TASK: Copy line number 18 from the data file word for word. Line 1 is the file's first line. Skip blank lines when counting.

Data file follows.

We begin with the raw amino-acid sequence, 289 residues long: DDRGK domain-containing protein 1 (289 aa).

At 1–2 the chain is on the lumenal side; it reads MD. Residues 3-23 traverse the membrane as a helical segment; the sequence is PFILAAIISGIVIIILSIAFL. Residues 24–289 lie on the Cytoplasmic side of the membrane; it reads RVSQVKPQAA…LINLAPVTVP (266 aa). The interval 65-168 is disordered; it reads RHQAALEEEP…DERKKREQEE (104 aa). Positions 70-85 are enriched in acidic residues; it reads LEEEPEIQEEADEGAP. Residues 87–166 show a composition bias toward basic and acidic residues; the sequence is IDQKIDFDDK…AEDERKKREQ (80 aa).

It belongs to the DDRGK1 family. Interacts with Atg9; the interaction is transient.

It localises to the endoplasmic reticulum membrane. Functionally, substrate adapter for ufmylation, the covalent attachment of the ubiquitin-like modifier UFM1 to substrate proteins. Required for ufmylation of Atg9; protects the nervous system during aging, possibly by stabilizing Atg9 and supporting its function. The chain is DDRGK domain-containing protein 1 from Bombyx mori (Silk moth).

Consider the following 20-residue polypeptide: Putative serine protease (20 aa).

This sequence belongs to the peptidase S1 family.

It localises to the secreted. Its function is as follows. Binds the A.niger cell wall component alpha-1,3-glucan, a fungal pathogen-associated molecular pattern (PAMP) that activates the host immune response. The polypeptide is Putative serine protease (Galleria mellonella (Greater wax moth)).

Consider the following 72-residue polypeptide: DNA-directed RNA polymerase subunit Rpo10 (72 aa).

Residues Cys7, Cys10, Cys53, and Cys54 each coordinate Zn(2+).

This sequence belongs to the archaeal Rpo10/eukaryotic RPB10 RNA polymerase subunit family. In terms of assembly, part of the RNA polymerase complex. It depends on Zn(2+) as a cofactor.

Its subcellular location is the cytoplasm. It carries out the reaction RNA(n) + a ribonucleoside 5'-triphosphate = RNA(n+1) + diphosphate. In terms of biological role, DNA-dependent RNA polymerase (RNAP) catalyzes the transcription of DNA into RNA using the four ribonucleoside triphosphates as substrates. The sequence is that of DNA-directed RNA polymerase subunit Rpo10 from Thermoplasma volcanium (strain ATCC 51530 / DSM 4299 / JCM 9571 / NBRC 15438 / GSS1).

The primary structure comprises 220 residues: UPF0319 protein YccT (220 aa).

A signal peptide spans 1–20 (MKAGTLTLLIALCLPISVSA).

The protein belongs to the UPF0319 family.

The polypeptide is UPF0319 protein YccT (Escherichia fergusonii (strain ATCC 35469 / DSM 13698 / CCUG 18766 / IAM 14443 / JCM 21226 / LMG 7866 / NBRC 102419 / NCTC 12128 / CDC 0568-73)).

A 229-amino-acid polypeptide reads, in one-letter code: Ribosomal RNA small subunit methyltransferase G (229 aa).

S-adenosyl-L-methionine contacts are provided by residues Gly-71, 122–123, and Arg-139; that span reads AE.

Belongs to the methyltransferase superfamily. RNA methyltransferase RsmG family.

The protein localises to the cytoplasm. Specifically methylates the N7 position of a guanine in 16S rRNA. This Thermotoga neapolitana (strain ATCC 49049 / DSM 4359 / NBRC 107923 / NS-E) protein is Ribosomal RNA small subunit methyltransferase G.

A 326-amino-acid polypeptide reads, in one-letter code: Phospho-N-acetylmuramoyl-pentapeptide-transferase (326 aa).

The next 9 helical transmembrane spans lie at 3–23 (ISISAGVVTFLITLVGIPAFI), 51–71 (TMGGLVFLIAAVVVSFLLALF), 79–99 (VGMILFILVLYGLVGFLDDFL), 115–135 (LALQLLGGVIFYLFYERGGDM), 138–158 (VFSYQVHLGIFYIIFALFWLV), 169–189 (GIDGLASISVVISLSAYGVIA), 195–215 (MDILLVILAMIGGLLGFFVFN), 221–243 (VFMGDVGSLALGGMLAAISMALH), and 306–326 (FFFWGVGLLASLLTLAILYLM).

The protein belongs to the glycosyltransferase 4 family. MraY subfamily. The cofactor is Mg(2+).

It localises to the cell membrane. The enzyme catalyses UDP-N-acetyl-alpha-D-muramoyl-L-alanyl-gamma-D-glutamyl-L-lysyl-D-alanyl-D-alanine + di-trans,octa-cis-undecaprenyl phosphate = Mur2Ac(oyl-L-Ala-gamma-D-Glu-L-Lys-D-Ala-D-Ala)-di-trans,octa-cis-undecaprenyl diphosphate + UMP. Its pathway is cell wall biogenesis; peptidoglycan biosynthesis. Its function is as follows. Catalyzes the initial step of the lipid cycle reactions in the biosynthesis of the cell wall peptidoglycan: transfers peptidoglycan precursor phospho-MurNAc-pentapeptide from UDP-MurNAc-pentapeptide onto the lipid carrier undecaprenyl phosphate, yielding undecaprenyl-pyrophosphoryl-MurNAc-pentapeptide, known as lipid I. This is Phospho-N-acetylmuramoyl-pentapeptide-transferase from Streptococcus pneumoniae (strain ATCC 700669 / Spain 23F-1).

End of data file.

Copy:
Belongs to the methyltransferase superfamily. RNA methyltransferase RsmG family.